OPENING CALL: The Australian share market is to open higher.
U.S. stocks rose after the FDA issued an emergency-use approval for a potential treatment for Covid-19. The yield on the benchmark 10-year U.S. Treasury note ticked up to 0.649%. The WSJ Dollar Index rose to 88.65. Oil prices rose as two storms approach the Gulf of Mexico. Gold prices dropped amid the risk-on sentiment.
Australian shares recovered from an early struggle to rise 0.3% to 6129.6. The tech sector again led gains by the benchmark S&P/ASX 200 index, climbing 3.2% as After-pay, Appen and NEXTDC all hit record closes.
U.S. stocks advanced, giving the S&P 500 another record, as investors’ optimism was buoyed by a potential treatment for coronavirus.
The S&P 500 rose 1%, after closing at a new high Friday. It was the third record in the last five trading sessions. The Dow Jones Industrial Average climbed 1.4%, or 378 points, and the technology-heavy Nasdaq Composite Index rose 0.6% to its own fresh high.
Gold futures fell as global equity markets saw sharp gains fueled by optimism over a potential COVID-19 treatment, pushing prices for the metal to its lowest settlement in about a month.
December gold fell by $7.80, or 0.4%, to settle at $1,939.20 an ounce, That was the lowest finish for a most-active contract since July 27, according to Fact-Set data.
Gasoline futures surged to their highest level since early March, lifted by energy supply disruptions caused by back-to-back storms that are on track to hit the Gulf of Mexico this week.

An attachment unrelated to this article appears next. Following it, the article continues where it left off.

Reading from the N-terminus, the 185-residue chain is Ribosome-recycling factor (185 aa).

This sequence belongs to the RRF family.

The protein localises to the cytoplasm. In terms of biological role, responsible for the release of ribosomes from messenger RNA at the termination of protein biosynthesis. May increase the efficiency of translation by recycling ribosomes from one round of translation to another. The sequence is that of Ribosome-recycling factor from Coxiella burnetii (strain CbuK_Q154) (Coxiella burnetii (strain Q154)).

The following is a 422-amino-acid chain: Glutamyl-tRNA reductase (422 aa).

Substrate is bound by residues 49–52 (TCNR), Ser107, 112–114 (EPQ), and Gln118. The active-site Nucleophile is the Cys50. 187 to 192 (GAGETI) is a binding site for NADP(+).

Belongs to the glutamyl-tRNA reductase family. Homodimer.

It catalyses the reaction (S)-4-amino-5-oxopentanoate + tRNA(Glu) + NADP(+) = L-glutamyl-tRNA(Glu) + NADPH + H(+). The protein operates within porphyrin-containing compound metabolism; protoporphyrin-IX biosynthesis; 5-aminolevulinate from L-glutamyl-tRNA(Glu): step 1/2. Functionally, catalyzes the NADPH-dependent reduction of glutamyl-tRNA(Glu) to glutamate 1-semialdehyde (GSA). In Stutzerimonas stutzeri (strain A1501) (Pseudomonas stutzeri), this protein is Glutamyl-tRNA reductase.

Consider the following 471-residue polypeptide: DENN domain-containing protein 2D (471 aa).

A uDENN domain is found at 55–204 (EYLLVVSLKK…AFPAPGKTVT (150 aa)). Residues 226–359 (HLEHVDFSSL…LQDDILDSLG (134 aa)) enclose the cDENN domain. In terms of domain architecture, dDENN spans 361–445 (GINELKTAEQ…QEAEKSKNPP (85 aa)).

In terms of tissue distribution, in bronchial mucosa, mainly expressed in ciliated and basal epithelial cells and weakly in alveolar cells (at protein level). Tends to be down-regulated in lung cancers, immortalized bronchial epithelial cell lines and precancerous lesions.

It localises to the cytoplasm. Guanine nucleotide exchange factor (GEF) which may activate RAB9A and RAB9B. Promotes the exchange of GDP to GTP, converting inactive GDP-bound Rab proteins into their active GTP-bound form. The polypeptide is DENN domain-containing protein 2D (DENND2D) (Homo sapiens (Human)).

U.S. gasoline futures for delivery in September added 6.5% to $1.3671 a gallon on the New York Mercantile Exchange, posting their largest one-day advance since mid-May. They ended the day at their highest level since March 6.
U.S. crude-oil futures for October delivery, meanwhile, advanced 0.7% to $42.62 a barrel, while Brent crude, the global gauge for oil prices, gained 1.8% to $45.13 a barrel. Energy prices have pared some of their 2020 declines caused by the coronavirus in recent weeks but still remain well below where they started the year.
Major currencies eased from highs against the US dollar in European and US trade. The Euro fell from highs near US$1.1850 to lows near US$1.1785 and was near US$1.1790 at the US close. The Aussie dollar fell from highs near US72.05 cents to lows near US71.55 cents and was near US71.60 cents at the US close. And the Japanese yen eased from near 105.70 yen per US dollar to JPY105.98 and was near session lows at the US close.
European share-markets recorded their best gains in almost two weeks on Monday. European investors were encouraged by reports that the US health regulator authorized the use of blood plasma from patients who have recovered from COVID-19 as a treatment. Shares in AstraZeneca Plc rose 2.1% after the Financial Times reported the US Trump administration was considering fast-tracking an experimental COVID-19 vaccine being developed by the company. Oil & gas stocks rose 3.4% on fears of weather-driven supply disruptions to US oil production. The pan-European STOXX 600 index lifted by 1.6%. The German Dax index gained 2.4%. And the UK FTSE index was higher by 1.7%. In London trade, shares in Rio Tinto rose by 1.0% and shares in BHP were up by 1.3%.
China’s major stock benchmarks closed higher, led by the startup-heavy ChiNext Price Index, on which revised trading rules took effect for the first day. The ChiNext index gained 2.0%, the Shanghai Composite Index inched 0.2% higher to 3385.64 and the Shenzhen Composite Index added 1.3%.
Japanese stocks settled higher, led by gains in consumer, electronics and technology stocks as investors continued to bet on a more digitally connected society post-pandemic.